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The 12 Books of Abraham

    FAQ 109

    Did King David
    Lose His Wives?

    Q. 2 Samuel 12:11 says, "Thus says the LORD: 'Behold, I will raise up adversity against you from your own house; and I will take your wives before your eyes and give them to your neighbour, and he shall lie with your wives in the sight of this sun" (2 Sam.12:11-12). Does this mean that David lost all his wives after he committed adultery with Bathsheba? Isn't that unfair on the wives who were innocent? Does this mean that a polygamist who commits adultery can't marry any more wives?

    These are hard questions indeed (1 Kings 10:1). The penalty for both adultery and murder was death, so David should have been executed on two counts. In what was an unprecedented act under the Law of Moses, reflecting the mercy of the New Covenant which was to come, we read:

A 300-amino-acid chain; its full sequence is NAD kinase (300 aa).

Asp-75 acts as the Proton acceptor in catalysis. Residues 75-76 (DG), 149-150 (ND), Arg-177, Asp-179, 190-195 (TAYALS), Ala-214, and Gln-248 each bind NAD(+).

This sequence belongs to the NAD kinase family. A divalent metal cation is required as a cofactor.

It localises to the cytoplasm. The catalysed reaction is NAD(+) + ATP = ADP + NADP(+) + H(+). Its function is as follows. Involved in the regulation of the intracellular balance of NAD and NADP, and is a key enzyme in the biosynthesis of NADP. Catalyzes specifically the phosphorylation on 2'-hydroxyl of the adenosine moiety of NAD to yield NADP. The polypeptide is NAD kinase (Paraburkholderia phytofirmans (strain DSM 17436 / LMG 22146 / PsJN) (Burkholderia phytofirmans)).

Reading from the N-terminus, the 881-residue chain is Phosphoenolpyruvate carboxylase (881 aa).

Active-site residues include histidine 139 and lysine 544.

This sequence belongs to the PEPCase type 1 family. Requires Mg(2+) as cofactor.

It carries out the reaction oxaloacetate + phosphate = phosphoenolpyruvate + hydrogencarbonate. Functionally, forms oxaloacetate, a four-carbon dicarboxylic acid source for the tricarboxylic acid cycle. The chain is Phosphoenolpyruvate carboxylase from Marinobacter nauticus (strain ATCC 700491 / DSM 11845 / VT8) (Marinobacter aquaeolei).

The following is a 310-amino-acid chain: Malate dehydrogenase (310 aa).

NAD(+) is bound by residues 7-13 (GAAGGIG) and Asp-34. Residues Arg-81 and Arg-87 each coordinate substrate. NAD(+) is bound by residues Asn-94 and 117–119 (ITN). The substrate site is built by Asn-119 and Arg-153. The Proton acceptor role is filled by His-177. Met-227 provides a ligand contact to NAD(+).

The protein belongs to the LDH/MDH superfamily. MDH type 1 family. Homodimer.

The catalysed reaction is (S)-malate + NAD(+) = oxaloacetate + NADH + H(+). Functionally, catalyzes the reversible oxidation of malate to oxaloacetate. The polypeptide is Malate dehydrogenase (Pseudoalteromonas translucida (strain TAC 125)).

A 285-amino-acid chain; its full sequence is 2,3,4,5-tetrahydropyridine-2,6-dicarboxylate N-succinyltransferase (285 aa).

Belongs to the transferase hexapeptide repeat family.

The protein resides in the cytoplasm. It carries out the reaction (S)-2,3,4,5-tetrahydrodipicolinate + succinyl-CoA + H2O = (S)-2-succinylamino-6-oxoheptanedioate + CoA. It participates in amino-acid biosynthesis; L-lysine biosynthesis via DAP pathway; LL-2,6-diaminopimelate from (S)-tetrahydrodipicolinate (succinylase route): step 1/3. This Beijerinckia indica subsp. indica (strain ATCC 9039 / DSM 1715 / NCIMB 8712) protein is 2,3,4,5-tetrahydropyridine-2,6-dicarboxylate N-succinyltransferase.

"So David said to Nathan, 'I have sinned against Yahweh.' And Nathan said to David, 'Yahweh also has put away your sin; you shall not die. However, because by this deed you have given great occasion to the enemies of Yahweh to blaspheme, the child also who is born to you shall surely die'" (2 Samuel 12:13-14, NKJV).

    There are two important things to notice here:

    • 1. There is forgiveness for both murder and adultery but with a caveat which our Lord/Master Yah'shua (Jesus) was later to insert: "Neither do I condemn you; go and sin no more" (John 8:11-12, NKJV). The death penalty was waived but only if the sin - which was heinous - was not repeated;
    • 2. The life of the child of the adulterous relationship was required as a visible sign of Yahweh's abhorrence of David's crimes because of Yahweh's enemies, that they might not be given occasion to challenge the justice of Elohim (God).